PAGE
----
As far as I understand Mr. Ibrahim said that the Parliament was not dissolved and that they are going to convene on Tuesday?
Yes, that’s true. They said they will do so but the SCAF Field-Marshal said that it was dissolved and he issued two laws in the official law journal of Egypt where all ratified laws are published saying that their Parliament has been dissolved. And today the Head of the Legislative Committee in the Parliament, senior judge Mahmoud Khodari tried to enter but the security forces stopped him from entering. Yesterday you had a very similar scenario with the few MPs that tried to enter the Parliament and they were stopped. So, on Tuesday they said they will march to the Parliament, organize a large march to enter the Parliament. And we will see what happens like either they enter or they find a clash.
From what I’ve been reading Mr. Morsi’s statements seem to be quite moderate.
Yes, there is no chance that Morsi is going to impose some kind of an Islamic republic or an Islamist ideology on the country at the moment. So, you won’t see anything like Iran or Sudan, or Saudi Arabia. He is in quite a weak position right now. I think what he will try to do is to have a national wide coalition for ruling so he might hire a non-Islamist Prime Minister and non-Islamist Vice President and he will be trying to approve himself quite significantly in terms of economic development. If you look at the program, it is very much economy driven and in terms of it he removed many of the Islamist slogans there. And I think what he will try to do, although he promised to implement the Sharia principles as opposed to laws and principle, it is a very vague term, so we are talking about justice, about freedoms, about security and so on as opposed to Sharia laws which are a direct religious interpretation he is trying to impose.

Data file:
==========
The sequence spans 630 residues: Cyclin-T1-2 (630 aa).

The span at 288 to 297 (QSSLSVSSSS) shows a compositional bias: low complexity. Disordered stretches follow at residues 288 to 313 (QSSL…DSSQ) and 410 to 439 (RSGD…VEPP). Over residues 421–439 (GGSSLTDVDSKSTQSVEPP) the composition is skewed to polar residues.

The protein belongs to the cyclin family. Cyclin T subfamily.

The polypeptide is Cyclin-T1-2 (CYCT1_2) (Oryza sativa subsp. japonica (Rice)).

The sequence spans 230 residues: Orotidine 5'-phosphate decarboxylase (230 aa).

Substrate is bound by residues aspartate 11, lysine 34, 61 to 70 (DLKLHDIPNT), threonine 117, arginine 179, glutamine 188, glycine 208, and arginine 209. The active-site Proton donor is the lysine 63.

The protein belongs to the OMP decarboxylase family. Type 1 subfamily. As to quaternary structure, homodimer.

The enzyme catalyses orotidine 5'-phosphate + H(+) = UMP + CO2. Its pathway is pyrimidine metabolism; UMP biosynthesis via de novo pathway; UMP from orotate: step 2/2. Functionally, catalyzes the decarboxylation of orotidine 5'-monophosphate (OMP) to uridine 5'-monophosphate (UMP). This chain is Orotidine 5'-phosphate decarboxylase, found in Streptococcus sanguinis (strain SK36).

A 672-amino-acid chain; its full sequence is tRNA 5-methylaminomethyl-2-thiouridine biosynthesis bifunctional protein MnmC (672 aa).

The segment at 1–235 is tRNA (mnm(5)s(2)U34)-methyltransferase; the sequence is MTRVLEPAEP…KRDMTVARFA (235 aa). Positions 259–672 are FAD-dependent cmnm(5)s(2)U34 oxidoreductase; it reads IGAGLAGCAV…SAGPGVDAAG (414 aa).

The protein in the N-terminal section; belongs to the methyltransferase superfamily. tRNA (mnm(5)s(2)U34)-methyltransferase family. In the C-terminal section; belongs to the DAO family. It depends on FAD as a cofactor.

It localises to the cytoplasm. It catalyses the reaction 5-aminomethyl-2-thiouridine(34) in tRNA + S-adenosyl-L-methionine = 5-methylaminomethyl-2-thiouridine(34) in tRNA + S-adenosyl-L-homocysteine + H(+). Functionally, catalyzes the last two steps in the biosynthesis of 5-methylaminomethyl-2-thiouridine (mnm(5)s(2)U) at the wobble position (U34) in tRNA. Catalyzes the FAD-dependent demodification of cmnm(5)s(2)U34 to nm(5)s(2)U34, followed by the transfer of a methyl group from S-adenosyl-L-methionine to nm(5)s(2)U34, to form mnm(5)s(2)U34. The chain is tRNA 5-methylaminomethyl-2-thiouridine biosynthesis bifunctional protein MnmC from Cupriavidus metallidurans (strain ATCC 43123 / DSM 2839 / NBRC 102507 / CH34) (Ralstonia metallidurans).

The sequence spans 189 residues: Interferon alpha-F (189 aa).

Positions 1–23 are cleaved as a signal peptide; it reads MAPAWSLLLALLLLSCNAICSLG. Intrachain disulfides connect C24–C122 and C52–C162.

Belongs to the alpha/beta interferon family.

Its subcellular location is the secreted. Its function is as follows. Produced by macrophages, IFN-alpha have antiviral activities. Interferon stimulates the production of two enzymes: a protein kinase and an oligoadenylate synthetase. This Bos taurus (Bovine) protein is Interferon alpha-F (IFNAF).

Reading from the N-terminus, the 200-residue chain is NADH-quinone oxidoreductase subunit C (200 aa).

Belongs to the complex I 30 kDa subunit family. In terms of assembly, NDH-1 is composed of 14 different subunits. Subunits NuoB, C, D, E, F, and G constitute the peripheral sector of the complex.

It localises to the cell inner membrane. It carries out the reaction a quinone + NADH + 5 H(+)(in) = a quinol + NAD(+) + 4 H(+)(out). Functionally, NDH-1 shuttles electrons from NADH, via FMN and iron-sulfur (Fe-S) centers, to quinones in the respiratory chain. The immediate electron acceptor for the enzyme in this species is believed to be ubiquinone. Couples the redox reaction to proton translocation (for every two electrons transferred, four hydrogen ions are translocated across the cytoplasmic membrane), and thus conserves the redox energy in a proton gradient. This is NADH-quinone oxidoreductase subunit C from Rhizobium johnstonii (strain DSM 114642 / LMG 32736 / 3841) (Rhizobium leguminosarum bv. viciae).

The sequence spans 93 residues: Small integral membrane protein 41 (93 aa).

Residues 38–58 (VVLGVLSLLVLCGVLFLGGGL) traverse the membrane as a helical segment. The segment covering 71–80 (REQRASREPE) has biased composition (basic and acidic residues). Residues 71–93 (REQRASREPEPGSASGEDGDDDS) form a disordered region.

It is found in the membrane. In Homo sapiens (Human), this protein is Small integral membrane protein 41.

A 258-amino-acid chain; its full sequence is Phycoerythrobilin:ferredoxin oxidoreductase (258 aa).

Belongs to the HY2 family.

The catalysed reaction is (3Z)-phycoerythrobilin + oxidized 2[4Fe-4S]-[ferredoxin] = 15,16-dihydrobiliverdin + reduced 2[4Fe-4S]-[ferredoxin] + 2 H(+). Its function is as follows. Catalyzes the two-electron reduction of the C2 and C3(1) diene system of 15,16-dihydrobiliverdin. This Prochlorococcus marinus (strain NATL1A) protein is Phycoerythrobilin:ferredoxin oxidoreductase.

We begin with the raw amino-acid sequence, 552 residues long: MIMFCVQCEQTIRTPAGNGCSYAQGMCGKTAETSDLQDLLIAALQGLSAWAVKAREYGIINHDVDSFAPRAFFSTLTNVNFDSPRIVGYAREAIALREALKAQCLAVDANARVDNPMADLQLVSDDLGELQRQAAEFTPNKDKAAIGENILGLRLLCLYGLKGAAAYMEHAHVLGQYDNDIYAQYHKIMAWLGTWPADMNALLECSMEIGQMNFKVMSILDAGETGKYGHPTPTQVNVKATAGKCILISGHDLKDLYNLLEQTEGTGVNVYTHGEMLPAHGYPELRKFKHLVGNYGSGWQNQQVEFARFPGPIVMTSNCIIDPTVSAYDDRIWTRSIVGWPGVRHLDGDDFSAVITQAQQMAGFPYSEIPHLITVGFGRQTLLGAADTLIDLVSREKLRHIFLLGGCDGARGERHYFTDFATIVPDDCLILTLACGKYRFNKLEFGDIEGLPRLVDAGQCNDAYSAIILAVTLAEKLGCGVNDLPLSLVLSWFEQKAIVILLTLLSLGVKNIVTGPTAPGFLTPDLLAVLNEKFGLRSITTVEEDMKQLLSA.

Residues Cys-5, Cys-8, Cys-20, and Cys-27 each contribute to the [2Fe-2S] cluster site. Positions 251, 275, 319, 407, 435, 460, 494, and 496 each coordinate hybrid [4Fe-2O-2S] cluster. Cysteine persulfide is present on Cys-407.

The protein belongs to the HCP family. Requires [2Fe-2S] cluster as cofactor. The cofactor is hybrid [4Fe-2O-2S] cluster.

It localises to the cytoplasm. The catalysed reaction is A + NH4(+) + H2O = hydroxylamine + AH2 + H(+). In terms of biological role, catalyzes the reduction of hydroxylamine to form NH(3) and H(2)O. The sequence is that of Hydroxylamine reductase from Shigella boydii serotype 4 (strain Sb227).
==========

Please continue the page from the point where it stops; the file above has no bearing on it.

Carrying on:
So, at the moment his appeal is more on the national level, reconciliatory to a large degree but we will see because this is all against the constitutional declaration that was declared yesterday that gives the Supreme Council of the Armed Forces the major powers over the president and over the constitutional assembly formation and over the legislative powers. So, it is still a long way to go.
But how do you think the military could go in opposing those people whom they term as Islamists?
I think it already went quite far with the dissolving of the Parliament and with the taking over the legislative powers and deciding to form the constitution assembly which was influenced by the Islamist majority in the Parliament. So, I think they already secured their position to be the most dominant force in the country like any other force right now is secondary, including the president. And at that moment there is no need to do much if they want to avoid a serious confrontation in the streets of Egypt.
So, I think they already went quite far and you will see some major mobilization in the streets. But every party in Egypt is quite aware of the Algerian scenario, they don’t want to take things into an armed confrontation in the streets or a civil war scenario. So, they are trying to avoid that. But at the same time the military realizes that it is a very strong and powerful actor and therefore tries to reflect that on the political scene.
But are the military really in a position to oppose the democratically elected Parliament without risking losing the support they still have?
No, it is a very dangerous game for them. All that they have in this game is the arms. They have the tanks and the guns but not the legitimacy, not the popular legitimacy for sure. It is a quite dangerous situation, I mean what instigated the Algerian tragic civil war is of a quite similar scenario – a military with the arms dissolves the Parliament and this is how civil war is helped. It is a very risky and dangerous situation, what we have here in Egypt is just a similar scenario with the backing from the Constitutional Court that said that the election law of the Parliament is unconstitutional. And based on that they ordered dissolving the Parliament but it is not their mandate, the Constitutional Court has no right in the Egyptian laws to dissolve any parliament, it has the right only to say whether the laws are constitutional or not. And the Higher Administrative Court which has that right did not even see the case but said there are a lot of legal problems in the decision. And the SCAF did not really wait for that, they just used that decision and they don’t have this right also in the constitutional declaration that they wrote, they don’t give themselves this right to dissolve the Parliament. So, it is a big problem and I think you may see a major confrontation in the coming few days.